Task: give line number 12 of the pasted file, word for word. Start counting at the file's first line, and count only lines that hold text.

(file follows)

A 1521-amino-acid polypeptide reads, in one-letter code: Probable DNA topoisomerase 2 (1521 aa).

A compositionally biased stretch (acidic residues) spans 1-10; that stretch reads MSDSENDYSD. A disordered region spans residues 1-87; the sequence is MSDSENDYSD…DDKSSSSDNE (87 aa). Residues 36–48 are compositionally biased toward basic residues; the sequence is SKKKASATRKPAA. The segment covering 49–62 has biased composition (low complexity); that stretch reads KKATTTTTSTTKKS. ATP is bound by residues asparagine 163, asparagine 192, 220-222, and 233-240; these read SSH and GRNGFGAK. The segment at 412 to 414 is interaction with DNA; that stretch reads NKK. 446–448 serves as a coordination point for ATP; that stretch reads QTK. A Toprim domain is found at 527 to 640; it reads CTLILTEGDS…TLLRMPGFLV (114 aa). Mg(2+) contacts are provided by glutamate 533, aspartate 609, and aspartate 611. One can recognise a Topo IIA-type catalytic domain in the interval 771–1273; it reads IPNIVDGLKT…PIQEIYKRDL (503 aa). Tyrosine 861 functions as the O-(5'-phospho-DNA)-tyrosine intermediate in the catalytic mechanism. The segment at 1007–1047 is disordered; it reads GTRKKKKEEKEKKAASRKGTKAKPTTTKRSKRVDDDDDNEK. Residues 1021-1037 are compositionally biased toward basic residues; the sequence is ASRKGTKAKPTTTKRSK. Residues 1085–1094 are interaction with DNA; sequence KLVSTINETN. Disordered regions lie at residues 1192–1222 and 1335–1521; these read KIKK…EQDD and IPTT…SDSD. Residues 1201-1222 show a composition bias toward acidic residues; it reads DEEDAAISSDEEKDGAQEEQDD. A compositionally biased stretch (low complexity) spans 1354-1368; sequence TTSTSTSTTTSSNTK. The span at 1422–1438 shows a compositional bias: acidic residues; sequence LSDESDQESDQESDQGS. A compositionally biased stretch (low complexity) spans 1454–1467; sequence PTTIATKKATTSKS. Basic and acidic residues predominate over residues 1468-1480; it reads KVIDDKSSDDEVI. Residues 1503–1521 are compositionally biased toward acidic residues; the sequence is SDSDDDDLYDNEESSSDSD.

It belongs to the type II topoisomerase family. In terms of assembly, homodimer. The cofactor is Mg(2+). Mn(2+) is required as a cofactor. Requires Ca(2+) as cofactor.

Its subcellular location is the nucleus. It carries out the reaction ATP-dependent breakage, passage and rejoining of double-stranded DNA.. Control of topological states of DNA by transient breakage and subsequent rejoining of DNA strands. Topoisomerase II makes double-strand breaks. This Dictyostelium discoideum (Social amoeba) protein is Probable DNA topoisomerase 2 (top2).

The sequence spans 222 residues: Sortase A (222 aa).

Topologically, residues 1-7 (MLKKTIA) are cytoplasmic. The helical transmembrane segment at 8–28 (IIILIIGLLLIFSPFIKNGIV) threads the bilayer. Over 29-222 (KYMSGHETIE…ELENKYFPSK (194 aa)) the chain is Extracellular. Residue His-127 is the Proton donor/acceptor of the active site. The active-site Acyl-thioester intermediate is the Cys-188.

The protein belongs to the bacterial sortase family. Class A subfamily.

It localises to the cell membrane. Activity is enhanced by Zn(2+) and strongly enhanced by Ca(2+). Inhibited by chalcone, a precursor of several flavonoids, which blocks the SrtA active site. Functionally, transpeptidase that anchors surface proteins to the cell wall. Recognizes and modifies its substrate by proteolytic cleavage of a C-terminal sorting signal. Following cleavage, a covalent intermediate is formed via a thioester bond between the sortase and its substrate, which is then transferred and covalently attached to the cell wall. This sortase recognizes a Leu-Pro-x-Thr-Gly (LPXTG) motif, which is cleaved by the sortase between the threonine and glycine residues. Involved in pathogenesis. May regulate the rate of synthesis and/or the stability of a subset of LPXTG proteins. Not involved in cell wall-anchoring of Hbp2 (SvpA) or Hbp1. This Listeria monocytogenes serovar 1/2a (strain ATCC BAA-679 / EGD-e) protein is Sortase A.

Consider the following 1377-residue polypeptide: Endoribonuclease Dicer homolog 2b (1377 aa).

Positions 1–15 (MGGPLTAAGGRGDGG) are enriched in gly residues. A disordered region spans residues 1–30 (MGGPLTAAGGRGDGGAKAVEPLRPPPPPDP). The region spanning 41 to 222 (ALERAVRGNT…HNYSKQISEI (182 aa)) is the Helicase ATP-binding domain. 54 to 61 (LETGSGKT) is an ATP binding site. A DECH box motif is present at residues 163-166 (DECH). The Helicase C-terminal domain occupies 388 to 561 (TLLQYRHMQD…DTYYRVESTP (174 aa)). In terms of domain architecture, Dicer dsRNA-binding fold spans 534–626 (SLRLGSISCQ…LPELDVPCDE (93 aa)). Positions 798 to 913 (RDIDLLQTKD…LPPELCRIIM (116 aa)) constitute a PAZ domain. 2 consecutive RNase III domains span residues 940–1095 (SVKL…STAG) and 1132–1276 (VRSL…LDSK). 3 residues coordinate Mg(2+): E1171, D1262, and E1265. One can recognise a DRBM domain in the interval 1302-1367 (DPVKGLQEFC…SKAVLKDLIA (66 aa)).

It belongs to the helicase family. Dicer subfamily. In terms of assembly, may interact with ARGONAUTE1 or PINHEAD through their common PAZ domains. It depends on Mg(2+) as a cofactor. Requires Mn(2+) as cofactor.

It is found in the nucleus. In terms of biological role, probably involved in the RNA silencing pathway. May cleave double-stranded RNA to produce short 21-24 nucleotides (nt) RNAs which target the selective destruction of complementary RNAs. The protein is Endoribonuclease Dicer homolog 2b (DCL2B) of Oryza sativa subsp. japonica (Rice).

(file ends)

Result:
It is found in the nucleus. In terms of biological role, probably involved in the RNA silencing pathway. May cleave double-stranded RNA to produce short 21-24 nucleotides (nt) RNAs which target the selective destruction of complementary RNAs. The protein is Endoribonuclease Dicer homolog 2b (DCL2B) of Oryza sativa subsp. japonica (Rice).